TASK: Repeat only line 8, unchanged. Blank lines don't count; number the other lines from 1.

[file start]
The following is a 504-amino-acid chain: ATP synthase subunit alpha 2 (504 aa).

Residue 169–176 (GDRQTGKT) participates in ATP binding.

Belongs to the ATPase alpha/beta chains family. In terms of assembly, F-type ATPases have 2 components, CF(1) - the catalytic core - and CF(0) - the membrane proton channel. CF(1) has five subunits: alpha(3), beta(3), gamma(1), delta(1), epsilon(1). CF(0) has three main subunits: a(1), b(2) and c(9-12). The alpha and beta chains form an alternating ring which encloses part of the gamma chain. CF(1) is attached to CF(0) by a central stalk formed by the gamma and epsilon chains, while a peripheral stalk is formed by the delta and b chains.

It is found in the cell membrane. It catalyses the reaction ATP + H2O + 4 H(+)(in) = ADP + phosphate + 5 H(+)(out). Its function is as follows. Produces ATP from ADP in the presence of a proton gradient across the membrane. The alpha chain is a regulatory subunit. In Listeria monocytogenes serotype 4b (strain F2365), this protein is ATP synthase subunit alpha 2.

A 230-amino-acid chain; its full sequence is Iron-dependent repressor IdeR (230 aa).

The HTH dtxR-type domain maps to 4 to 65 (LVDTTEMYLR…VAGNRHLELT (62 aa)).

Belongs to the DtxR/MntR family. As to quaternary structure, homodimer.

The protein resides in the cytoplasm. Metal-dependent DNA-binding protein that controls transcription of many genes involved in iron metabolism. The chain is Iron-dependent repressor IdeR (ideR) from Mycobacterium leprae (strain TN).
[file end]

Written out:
The protein resides in the cytoplasm. Metal-dependent DNA-binding protein that controls transcription of many genes involved in iron metabolism. The chain is Iron-dependent repressor IdeR (ideR) from Mycobacterium leprae (strain TN).